Monday, April 15, 2013

Baseball in Boston

Just after the Red Sox game ended this afternoon, I wrote the following blog. As I was re-reading it in preparation to hit "Publish," I saw the horrible news of the tragedy at the Boston Marathon. This light-hearted blog about my son's love of baseball felt totally misplaced so I saved it with a whole bunch of other unpublished posts. I figured that I'd never publish it. 

Since then, like so many others all over the world, I checked on my loved ones in Boston and I heard the amazing stories of strength and courage displayed by those at the scene of the blasts. People's cruelty never ceases to amaze me, but people's goodness always seems to amaze me more.  

Since the end of the Red Sox game, I also spent precious time with my family, I ran, and I wrote another piece about my feelings on today's tragedy. Like usual, writing was my therapy tonight and I don't know what I'd do without it.  

I'll probably publish that post at some point. But tonight, for some reason, I want to post the baseball one. 

I've sat here for a while trying to figure out why that is, wondering if somehow I'm being disrespectful of the victims by publishing this post and not the other one. In the end, I think this post may actually be the more appropriate one because it represents a significant part of today -- the pure innocence of people, especially young people, who truly love Boston and all that it stands for. 

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A few weeks ago, Teddy got his uniform for his town t-ball team -- a pair of grey baseball pants, red socks that are so big they pretty much reach his little butt, and a red Angels shirt with "Read Custom Soils" and #9 on the back. He's taken the #9 shirt off a few times since then -- to take a bath. Yep, it's baseball season and Teddy is obsessed.

He starts his mornings by coming downstairs, turning on the Apple TV and clicking over to the MLB Highlights button. He proceeds to watch the highlight reels of each of the prior day's games, mostly concerned with the outcome of the Red Sox and the Angels games. Since the Angels apparently stink lately, he chooses to repeat the highlights of the few games that they've won. I think he knows the clips by heart.

When the highlights are over, he usually finds his glove and starts tossing a tennis ball into it. Last week, he wanted a little more excitement, and while I was running out the door to catch my train, he asked me what he could throw the ball against. There weren't many options so I told him he could throw the ball off the door to the garage after I left. As I got into my car, I smiled at the sound of the tennis ball bouncing against the door.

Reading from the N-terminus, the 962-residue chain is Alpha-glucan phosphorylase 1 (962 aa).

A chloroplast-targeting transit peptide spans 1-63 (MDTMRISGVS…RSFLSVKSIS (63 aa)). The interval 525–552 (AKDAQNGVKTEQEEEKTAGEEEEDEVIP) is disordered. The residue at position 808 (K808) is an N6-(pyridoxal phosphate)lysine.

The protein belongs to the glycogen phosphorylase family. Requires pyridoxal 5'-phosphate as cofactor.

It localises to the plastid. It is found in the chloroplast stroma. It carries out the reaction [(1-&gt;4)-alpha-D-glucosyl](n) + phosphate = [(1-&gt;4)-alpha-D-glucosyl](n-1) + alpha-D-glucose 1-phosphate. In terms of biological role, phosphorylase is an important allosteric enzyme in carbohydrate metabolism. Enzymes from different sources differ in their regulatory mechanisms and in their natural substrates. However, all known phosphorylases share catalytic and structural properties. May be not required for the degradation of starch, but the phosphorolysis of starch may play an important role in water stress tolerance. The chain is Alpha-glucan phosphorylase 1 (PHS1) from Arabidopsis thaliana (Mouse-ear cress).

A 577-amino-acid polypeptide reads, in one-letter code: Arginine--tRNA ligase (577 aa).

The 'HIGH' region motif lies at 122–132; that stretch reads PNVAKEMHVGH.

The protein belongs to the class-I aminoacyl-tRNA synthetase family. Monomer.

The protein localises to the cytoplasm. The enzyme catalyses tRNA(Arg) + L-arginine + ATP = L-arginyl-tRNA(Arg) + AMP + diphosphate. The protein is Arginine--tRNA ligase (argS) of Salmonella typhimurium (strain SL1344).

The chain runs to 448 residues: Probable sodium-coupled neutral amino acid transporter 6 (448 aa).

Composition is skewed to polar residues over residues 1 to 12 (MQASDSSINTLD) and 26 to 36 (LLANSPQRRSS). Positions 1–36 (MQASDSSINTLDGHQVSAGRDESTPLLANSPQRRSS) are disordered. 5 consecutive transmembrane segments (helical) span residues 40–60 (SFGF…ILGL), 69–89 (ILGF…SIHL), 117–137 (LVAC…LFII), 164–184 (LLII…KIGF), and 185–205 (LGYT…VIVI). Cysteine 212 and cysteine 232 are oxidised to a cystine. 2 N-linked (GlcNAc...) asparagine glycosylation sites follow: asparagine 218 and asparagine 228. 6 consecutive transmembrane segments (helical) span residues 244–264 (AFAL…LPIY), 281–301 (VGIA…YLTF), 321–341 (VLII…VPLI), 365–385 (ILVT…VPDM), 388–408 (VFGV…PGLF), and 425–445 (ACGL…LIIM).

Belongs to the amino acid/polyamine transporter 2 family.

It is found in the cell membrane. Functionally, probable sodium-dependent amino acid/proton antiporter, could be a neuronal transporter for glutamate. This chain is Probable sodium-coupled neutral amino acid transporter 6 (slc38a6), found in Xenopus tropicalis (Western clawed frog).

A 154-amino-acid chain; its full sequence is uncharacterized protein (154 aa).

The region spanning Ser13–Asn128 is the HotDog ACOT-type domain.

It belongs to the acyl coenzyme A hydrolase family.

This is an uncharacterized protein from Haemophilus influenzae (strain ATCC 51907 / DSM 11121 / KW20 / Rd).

Yesterday, Teddy and Brian went to the Red Sox game. Teddy had been so looking forward to the game (and the train ride) and he had been studying the Red Sox line-up in preparation. Brian said he was great, until the 6th inning (in the middle of a potential no-hitter) when Teddy decided that he "wanted to do something fun." Seriously? It turns out what he meant was that he had had enough of watching baseball. Now he wanted to play. I totally get that. On the train ride home, Clay Bucholtz gave up a hit and when I texted that to Brian, he felt much better about having to leave early. 

When they got home, Teddy and Brian played over an hour of baseball outside. This morning, Teddy got his Papa to play another few hours with him. From inside, I repeatedly heard the sound of the ball hitting the side of the house or the roof. I'll give it to him -- he can hit the ball even as Paul has started to turn up the heat on his pitches. It also totally cracks me up that Teddy likes to chew his gum while he plays, and that he has a little batter's box routine that he's developing. It's the small things, I guess.  

Today, when Teddy finally came inside, the Red Sox game was on so we sat down on the sofa to watch together. Despite that I had had the game on in the background for a while, flipping between it and the Boston Marathon, I hadn't noticed until Teddy pointed it out that all of the players were wearing number 42. He asked me why that was and so we ended up talking about Jackie Robinson for a bit. I told him about how brave Jackie Robinson was to play even when people were mean to him. Teddy got really concerned about that and I worried that I had told him too much. So we just talked about how great it was that everyone was wearing #42 to honor this great person. 

We sat in silence for a few minutes and then Teddy said, "He's like Scott Herr." My heart melted and I told Teddy he was exactly right. At the time, I was so taken aback, and so curious as to exactly why Teddy had drawn the connection, that I didn't think of anything else to say to him. If I could go back, I'd tell him that Scott Herr and Jackie Robinson were very similar in some ways; for instance, they both loved baseball and they both were such good people that they will always be remembered. 

The Red Sox pulled off a great win in the bottom of the 9th and we cheered and high-fived while Teddy reminded me that Mike Napoli had a big hit the day before, too. Sounded good to me. And I'm glad I now know who Mike Napoli is.

If only his world could always remain this simple...
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I love you, Boston, and I pray for everyone affected by today's despicable acts. 

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